Archives of Anesthesiology and Critical Care 2015. 1(1):13-17.

Comparing the Effects of Propofol-Ketamine and Sevoflurane-Ketamine on Emergence Delirium and Pain after General Anesthesia in Pediatric Patients Undergoing Interventional Cardiac Angiography
Alireza Ebrahim Soltani, Banafshe Nouralishahi, Hossein Sadrossadat, Mehrdad Goudarzi, Hadi Tabatabaei, Behrang Nooralishahi

Abstract


Background: Emergence delirium (ED) is a frequent postoperative complication in children. Its prevalence is about 25-80% and is observed more commonly with rapid-acting volatile anesthetics than the older inhalation agents.

Methods: 30 patients aging between 2 to 8 years were included in this randomized double blind study. We compared the effect of combination of two anesthetic drugs, Propofol-Ketamine and Sevoflurane- Ketamine, on ED and pain after general anesthesia in pediatric patients undergoing interventional cardiac angiography. Agitation was measured by PAED (Pediatric Anesthesia Emergence Delirium) scoring system) and pain by the CHEOPS (Children’s Hospital of Eastern Ontario Scale).

Results: Emergence delirium in 10th minute of recovery was higher in propofol group (7.6±4.47 vs 5.07±3.31, p=0.047) but it was the same between the groups during the rest of recovery times. Pain scores were higher only at the moment of entrance to recovery room in sevoflurane group (6.27±1.99 vs 5.1±1.06, p<0.001). Mean recovery time was shorter in the sevoflurane group than in the propofol group (33.83±15.239 vs 51.67±20.585, p=0.02).  Nausea and vomitting was more frequent in the sevoflurane group (6.6% vs 0%, p, 0.001), which needed no treatment.

Conclusion: There are some minor differences between sevoflurane-ketamine and propofol-ketamine anesthesia. If the length of recovery is not an issue and the patients are not at high risk of nausea and vomiting, either sevoflurane-ketamine combined anesthesia or propofol-ketamine infusion can be suitably used to anesthetise patients for the pediatric cardiac catheterization procedures.


Keywords


Ketamine; Propofol; Sevoflurane; Ketofol; Pediatric cardiac catheterization; emergence delirium

Full Text:

PDF

References


Bastron RD, Moyers J. Emergence delirium. JAMA. 1967; 200(10):883.

SMESSAERT A, SCHEHR CA, ARTUSIO JF Jr. Observations in the immediate postanaesthesia period. II. Mode of recovery. Br J Anaesth. 1960; 32:181-5.

ECKENHOFF JE, KNEALE DH, DRIPPS RD. The incidence and etiology of postanesthetic excitment. A clinical survey. Anesthesiology. 1961; 22:667-73.

LindJ. Mason. Pitfalls of Pediatric Anesthesia.

Wong DD, Bailey CR. Emergence delirium in children. Anaesthesia. 2015; 70(4):383-7.

Daoud A, Duff JP, Joffe AR Diagnostic accuracy of delirium diagnosis in pediatric intensive care: a systematic review. Crit Care. 2014; 18(5):489.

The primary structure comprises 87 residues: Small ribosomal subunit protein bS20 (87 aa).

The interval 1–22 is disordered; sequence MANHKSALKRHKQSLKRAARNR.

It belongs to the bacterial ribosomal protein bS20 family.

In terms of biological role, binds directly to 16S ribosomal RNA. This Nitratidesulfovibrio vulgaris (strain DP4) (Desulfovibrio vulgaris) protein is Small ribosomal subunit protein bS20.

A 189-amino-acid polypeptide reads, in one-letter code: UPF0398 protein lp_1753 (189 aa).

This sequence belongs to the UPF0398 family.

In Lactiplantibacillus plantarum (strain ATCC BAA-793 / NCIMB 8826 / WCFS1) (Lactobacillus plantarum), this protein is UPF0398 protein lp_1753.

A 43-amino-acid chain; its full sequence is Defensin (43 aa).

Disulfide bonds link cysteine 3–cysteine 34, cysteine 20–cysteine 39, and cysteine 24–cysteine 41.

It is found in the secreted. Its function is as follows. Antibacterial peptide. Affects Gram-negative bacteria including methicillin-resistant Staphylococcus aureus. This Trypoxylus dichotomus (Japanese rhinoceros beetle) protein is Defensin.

Galinkin JL, Fazi LM, Cuy RM, Chiavacci RM, Kurth CD, Shah UK, et al. Use of intranasal fentanyl in children undergoing myringotomy and tube placement during halothane and sevoflurane anesthesia. Anesthesiology. 2000; 93(6):1378-83.

Cravero J, Surgenor S, Whalen K. Emergence agitation in paediatric patients after sevoflurane anaesthesia and no surgery: A comparison with halothane. Paediatr Anaesth. 2000; 10(4):419-24.

Meyer-Pahoulis E, Williams SL, Davidson SI, McVey JR, Mazurek A. The pediatric patient in the post anesthesia care unit. Nurs Clin North Am. 1993; 28(3):519-30.

Haynes C. Emergence delirium: A literature review. Br J Theatre Nurs. 1999; 9(11):502-3, 506-10.

Pieters BJ, Penn E, Nicklaus P, Bruegger D, Mehta B, Weatherly R. Emergence delirium and postoperative pain in children undergoing adenotonsillectomy: a comparison of propofol vs sevoflurane anesthesia. PediatricAnesthesia. 2010; 20(10):944-950.

Aouad MT, Yazbeck-Karam VG, Nasr VG, El-Khatib MF, Kanazi GE, Bleik JH. A single dose of propofol at the end of surgery for the prevention of emergence agitation in children undergoing strabismus surgery during sevoflurane anesthesia. Anesthesiology. 2007; 107(5):733-8.

Abu-Shahwan I. Effect of propofol on emergence behavior in children after sevoflurane genral anesthesia. Paediatr Anaesth. 2008; 18(1):55-9.

Shukry M, Clyde MC, Kalarickal PL, Ramadhyani U. Does dexmedetomidine prevent emergence delirium in children after sevoflurane-based general anesthesia? Paediatr Anaesth. 2005; 15(12):1098-104.


Refbacks

  • There are currently no refbacks.


Creative Commons Attribution-NonCommercial 3.0

This work is licensed under a Creative Commons Attribution-NonCommercial 3.0 Unported License which allows users to read, copy, distribute and make derivative works for non-commercial purposes from the material, as long as the author of the original work is cited properly.